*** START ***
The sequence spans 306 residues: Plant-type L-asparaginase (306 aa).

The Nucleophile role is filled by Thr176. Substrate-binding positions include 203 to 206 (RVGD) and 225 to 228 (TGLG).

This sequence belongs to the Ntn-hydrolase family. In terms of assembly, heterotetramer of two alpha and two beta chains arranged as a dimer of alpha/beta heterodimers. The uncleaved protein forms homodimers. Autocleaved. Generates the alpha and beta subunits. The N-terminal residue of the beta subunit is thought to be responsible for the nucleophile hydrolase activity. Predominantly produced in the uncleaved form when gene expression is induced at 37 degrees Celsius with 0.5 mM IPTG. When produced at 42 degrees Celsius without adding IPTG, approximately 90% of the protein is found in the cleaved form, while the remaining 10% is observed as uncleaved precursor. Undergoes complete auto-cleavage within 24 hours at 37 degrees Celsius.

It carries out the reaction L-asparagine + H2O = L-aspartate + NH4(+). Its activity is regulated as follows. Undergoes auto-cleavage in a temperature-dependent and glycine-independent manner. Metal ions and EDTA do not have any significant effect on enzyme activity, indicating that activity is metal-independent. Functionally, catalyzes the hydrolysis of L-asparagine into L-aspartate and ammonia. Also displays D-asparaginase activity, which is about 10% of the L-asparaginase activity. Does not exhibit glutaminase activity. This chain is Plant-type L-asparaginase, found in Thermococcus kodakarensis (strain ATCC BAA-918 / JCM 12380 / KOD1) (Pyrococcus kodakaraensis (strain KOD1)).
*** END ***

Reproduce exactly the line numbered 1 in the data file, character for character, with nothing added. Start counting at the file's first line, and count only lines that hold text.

The sequence spans 306 residues: Plant-type L-asparaginase (306 aa).